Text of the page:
Honolulu Advertiser Second Opinion column by Cliff Slater
Janurary 6, 2003
Let Chinatown do forecasting
It seems as though everyone in Hawaii is intent on being positive, moving forward and upbeat—when they should not be.
Headlines about real estate sales discuss the wonderful increase in sales of homes. You have to read the fine print to see that they are discussing unit sales being up—not necessarily prices.
Another story says that 2003 will be “another dynamic year” in commercial real estate. Meanwhile, the fine print notes that retail rents are down seven percent, the office market is worse off with 14 percent vacancies, and empty retail space is likely to increase by 25 percent.
An HVCB report on the state’s official economic forecast headlines that 2003 will show a return to “record levels” of tourist spending—that of $11 billion in 1995. But that does not allow for inflation. The dollar in 2003 will not be what it was in 1995—it will be worth nine percent less.
Now some may think me a trifle curmudgeonly in pointing all this out. However, I am concerned that the kind of wishful thinking that glosses over our problems has carried over into rosy economic forecasts. And what leads to greater damage to our economy, government spending based on optimistic forecasts, or realistic ones?
And, until a clear trend emerges, we should consider forecasting our tourism to be flat—forever. If that seems harshly negative, then consider this: Think back to 1989 and ask yourself what you would have thought if someone had forecast Hawaii having fewer tourists in 2003 than we were getting in 1989. Would you have believed it? Of course not, no one would have; it would have seemed impossible. But that is what has happened.
We do have certain positive glimmers today: Westbound tourism arrivals are up but that is because room rates are down. Residential construction is up but that is because interest rates are very low. Unemployment has been fairly low, but that is because working-age people have been leaving town.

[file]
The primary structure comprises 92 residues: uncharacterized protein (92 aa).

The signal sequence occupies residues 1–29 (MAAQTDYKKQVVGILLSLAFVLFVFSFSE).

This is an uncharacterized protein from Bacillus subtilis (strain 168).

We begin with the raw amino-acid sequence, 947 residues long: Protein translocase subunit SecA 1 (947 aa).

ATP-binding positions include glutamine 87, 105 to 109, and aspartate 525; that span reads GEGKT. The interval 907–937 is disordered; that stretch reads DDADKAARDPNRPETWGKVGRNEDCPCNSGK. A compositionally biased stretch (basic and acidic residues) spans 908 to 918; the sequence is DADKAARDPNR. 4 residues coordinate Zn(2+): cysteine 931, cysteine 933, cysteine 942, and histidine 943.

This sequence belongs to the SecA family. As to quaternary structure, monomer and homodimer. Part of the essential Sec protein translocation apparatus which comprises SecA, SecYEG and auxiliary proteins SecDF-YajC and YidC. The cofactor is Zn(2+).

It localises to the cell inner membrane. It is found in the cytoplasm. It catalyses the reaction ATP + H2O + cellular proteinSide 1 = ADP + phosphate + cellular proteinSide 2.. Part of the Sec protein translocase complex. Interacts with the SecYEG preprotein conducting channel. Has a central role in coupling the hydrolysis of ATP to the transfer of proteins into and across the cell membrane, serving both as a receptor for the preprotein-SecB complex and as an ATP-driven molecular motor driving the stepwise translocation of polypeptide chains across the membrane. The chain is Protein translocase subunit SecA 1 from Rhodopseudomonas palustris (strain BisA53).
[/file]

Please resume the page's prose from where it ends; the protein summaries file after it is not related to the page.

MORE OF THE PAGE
If we do get an increase in tourism, room rates will go up and slow any tourism increase. And if interest rates go back up to historic levels, residential construction will slow. And this outlook is without any consideration of the effects of future terrorist acts or an Iraqi war.
As for diversifying our economy, the state has been promising to do that for at least the last thirty years with the result that we are less diversified than ever. While diversified agriculture is up to one percent of our jobs (up from ¾ of one percent twenty years ago) this has been more than offset by losses in sugar and pineapple. And manufacturing has crashed even more during this time.
And if by “high-tech” we mean companies exporting their products primarily out-of-state, rather than merely servicing non-tech local companies, then we may well have seen a decline in high-tech jobs. One is hard put to think of prominent high tech companies the size of Intelect Inc, Verifone, or Cheap Tickets—all once prominent local companies founded here that subsequently moved elsewhere.
Is the outlook that bleak? Maybe not. But we have to face up to reality; that would be positive start. Maybe we could require the State Auditor to analyze all state-funded forecasts. Even better would be to require that these forecasts have on their covers, in bold lettering, the odds being offered in Chinatown of achieving them.
Cliff Slater is a regular columnist whose footnoted columns are at www.lava.net/cslater